Letters to the Editor for Wednesday — July 30, 2003

• Jack Harter is a Kauai treasure

• A lifeguard named Chris . . .

Jack Harter is a Kauai treasure

After reading your July 26th editorial, I am compelled to respond.

Some 36 years ago, after a hiking misadventure above the Na-Pali coast, Jack Harter saved my life.

In an attempt to maximize our chances of being found, my two hiking companions had left me in a bid to find a way back to our start at Kalalau Lookout. This left me alone to wait for uncertain rescue.

Almost 2 weeks into the ordeal, I heard the very welcome sound of a helicopter coming from over head. The helicopter acknowledged that he had seen me and went out over the ocean to purge some fuel to accommodate my weight.

At incredible risk to his own life, the pilot, Jack Harter fought the Na-Pali updrafts, to carefully hover very close to the cliff face, just far enough for me to leap into his open hatch. My weight momentarily destabilized the craft, but Jackís amazing skill quickly put us on course for a perfect landing.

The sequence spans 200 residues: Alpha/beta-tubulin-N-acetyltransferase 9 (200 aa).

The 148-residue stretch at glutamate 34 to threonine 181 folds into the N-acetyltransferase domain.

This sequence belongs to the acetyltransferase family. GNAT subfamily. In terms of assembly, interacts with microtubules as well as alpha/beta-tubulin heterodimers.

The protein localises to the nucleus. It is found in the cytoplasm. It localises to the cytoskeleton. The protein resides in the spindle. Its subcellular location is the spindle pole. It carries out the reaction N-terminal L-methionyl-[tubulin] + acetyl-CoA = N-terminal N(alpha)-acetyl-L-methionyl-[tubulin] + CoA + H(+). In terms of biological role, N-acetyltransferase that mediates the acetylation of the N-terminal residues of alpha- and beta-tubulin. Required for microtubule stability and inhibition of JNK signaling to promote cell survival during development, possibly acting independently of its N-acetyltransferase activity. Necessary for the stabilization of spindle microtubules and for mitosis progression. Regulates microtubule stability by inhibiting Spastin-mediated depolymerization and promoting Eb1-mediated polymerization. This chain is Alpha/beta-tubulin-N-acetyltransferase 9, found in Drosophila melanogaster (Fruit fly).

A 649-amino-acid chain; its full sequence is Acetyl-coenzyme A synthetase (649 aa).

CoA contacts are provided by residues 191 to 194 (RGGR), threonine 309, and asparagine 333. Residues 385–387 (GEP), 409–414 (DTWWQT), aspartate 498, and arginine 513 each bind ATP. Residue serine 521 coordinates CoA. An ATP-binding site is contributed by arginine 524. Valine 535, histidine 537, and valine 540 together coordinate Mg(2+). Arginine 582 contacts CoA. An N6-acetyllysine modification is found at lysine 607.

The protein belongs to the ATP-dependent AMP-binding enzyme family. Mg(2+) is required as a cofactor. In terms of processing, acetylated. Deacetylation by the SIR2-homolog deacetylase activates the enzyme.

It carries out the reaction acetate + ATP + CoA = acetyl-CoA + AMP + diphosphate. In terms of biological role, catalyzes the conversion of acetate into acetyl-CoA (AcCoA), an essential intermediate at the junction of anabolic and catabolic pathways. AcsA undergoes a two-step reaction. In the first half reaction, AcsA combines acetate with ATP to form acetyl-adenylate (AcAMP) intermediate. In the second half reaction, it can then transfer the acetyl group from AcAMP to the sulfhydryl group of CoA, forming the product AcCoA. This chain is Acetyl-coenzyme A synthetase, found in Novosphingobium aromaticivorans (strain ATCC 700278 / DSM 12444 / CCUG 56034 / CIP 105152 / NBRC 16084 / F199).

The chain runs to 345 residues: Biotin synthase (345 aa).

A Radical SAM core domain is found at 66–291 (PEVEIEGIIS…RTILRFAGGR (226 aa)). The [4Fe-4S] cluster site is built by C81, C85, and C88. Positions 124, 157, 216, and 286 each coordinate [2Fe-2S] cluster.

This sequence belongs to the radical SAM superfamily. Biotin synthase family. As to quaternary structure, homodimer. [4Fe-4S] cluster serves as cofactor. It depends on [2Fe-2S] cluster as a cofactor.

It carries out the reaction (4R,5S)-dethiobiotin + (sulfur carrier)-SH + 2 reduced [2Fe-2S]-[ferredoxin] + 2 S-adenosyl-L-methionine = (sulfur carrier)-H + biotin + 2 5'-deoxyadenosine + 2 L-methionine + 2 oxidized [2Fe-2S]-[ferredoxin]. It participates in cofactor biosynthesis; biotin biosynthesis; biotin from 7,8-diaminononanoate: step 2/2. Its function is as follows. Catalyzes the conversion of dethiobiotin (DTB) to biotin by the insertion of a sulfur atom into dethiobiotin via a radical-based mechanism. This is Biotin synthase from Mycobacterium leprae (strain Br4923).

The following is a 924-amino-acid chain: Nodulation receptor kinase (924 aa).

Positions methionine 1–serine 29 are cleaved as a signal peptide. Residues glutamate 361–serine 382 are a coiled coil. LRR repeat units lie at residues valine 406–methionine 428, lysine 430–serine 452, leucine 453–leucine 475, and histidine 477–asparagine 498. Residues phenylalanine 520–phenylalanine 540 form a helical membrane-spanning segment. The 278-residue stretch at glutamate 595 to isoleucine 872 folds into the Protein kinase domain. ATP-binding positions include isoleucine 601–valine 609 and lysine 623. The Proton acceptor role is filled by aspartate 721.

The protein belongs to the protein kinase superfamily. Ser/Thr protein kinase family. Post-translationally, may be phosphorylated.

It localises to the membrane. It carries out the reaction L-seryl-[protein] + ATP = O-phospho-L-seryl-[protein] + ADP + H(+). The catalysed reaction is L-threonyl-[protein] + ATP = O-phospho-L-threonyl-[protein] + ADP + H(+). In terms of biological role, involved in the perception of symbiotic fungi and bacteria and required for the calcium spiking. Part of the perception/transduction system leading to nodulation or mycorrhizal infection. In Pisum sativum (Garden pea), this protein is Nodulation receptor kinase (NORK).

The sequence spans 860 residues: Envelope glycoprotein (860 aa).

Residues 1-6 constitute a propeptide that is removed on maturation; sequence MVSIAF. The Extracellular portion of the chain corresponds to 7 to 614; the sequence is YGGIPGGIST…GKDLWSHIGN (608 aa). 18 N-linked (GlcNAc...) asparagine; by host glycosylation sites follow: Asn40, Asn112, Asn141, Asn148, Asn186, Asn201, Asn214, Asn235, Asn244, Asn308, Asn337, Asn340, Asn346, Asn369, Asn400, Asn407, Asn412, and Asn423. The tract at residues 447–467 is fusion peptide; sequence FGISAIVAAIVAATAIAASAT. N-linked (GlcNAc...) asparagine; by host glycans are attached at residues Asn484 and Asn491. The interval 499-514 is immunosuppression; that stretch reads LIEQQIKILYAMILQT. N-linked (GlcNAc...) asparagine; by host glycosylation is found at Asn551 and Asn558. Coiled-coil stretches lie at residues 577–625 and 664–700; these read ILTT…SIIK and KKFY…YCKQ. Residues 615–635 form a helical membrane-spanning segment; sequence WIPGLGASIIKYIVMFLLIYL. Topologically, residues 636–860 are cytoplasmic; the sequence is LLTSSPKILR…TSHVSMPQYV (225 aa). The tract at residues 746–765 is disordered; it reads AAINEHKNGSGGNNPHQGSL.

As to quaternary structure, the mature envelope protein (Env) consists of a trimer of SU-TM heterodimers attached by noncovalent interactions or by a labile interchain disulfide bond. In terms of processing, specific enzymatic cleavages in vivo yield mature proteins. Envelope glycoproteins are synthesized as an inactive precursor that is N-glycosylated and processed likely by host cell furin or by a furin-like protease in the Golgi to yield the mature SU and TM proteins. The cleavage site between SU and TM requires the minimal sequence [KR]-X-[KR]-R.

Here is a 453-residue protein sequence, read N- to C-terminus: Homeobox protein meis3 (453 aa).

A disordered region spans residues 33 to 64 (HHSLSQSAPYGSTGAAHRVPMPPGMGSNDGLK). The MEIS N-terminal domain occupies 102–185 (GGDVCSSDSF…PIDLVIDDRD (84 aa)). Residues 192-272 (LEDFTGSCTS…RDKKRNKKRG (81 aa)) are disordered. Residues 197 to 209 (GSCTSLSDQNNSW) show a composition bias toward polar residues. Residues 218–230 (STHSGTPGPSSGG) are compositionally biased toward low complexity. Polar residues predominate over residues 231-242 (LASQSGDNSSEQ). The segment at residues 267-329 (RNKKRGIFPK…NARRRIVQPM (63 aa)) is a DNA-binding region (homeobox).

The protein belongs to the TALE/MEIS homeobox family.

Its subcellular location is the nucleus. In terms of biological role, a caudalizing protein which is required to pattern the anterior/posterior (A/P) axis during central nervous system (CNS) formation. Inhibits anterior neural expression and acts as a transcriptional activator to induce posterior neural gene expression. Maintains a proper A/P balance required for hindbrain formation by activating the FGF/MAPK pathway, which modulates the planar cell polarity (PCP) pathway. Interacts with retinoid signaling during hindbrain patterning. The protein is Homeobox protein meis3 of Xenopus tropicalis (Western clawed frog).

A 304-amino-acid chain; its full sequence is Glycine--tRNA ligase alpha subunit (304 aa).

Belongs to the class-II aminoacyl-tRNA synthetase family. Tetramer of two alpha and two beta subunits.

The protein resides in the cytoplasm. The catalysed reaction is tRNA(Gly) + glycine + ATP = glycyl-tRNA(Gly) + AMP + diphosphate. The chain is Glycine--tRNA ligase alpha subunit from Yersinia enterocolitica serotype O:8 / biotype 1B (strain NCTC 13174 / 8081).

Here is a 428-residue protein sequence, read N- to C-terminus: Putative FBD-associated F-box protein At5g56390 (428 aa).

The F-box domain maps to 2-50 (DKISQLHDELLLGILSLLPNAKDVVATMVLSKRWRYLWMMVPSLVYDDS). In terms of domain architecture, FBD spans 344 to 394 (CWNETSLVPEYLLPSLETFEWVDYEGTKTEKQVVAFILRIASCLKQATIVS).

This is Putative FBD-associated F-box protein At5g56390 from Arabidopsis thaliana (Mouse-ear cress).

In this time of tragedy, my prayers go out to the pilot, passengers and families of the ill-fated sightseeing flight. But my prayers also go out to the Jack Harter ohana that has served the public flawlessly and courageously for decades. Jack Harter is a unique Kaua‘i treasure.

My two hiking companions were rescued some 4 hours later by a Marine Rescue Helicopter.

R.V. Peyton


A lifeguard named Chris . . .

Saved my life on July 18th at Kealia Beach. I guess to Hawaiians this is probably a familiar story but no matter how many stories one reads, when someone is saved; a saving rather than a drowning, isn’t the good news a joy to read about?

I only know his name is Chris, but this Lifeguard, with great strength and presence of mind, pulled me out of a serious rip tide. I was literally being swallowed alive by the ocean and Chris swam right in and pulled me out. He talked with me, he gently got me breathing, he did many helpful things to promote my recovery. Meekly, as I nearly prostrated myself out of sheer gratefulness and overwhelming humility, (realize this man saved my life!) I lowered my head and apologized for being so reckless and he simply told me to “use this as a learning experience.” After one week of pondering this sincere suggestion, I realize that was the best advice in the world – so simple yet so profound when examining the whole picture, the whole story.

I decided to write The Garden Island to not only once again thank Chris, but to share a story with a happy ending. I am full of joy to be alive. All our lives are very precious and I’m sure everyone joins me in thanking all the Lifeguards of Hawai‘i for the tremendous service they do.

Take Chris’ great advice and use all your life experiences, “as a learning experience.”

Marybeth Brown,

Tempe, Arizona


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